Ramadan begins on Monday (May 6), with devotees fasting from dawn to dusk until Eid celebrations marking the end of the holy month.
In the conservative province of Aceh, Muslim families break their fast by eating meat together and sharing the meal with the poor, in a centuries-old tradition known as Meugang.
As customers lined up in wait, butchers in the western province were busy at work, chopping bones and slicing meat.
"It's a tradition that we must follow, I'll cook rendang and eat with my family," Ms Ramla, who like many Indonesians has only one name, told AFP, referring to a popular beef stew.
In the capital Jakarta, thousands of Muslims marked the holy month by visiting cemeteries to clean up their relatives' graves and pray for the departed so they would get peace in the afterlife.
Outside, flower sellers set up makeshift tents to sell blossoms to visitors so they could scatter petals on their relatives' graves.
"Before the fasting month begins we usually visit each other, but we don't only visit the living ones, we also visit the dead," said Mr Cepi Imamsyah Arian Tandjung, who was visiting the graves of his parents, brother and uncle.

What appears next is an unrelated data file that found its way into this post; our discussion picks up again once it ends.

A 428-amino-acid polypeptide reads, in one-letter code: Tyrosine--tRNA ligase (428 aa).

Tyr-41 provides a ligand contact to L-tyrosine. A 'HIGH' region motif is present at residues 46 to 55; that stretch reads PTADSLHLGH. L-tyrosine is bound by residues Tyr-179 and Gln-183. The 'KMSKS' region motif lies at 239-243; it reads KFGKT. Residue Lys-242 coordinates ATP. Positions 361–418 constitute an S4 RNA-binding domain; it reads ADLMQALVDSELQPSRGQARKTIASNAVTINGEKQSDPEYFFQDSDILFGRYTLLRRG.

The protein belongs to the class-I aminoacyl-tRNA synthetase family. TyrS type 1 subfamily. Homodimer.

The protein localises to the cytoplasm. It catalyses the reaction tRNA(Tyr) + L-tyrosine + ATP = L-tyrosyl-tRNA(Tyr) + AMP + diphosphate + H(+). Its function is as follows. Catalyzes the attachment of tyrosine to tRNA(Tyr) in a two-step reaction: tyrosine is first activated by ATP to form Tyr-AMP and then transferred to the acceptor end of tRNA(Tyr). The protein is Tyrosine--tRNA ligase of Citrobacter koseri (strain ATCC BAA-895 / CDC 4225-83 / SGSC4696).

About 90 per cent of Indonesia's 270 million people follow Islam, but influences from other religions are deeply ingrained in the country, including "Nyadran", a Javanese ritual heavily influenced by Hindu and Buddhist traditions.
In Temanggung in Central Java, over a thousand people joined Nyadran celebrations, carrying a round basket filled with food on top of their heads before sharing in a communal feast.
In Tangerang, on the outskirts of Jakarta, hundreds of locals bathed in a spring or a river, taking part in a cleansing ritual known as "Padusan" to purify oneself before entering the holy month.
In North Sumatra, locals including children wearing traditional dress chanted prayers as they held a torch-lit procession to mark the start of Ramadan.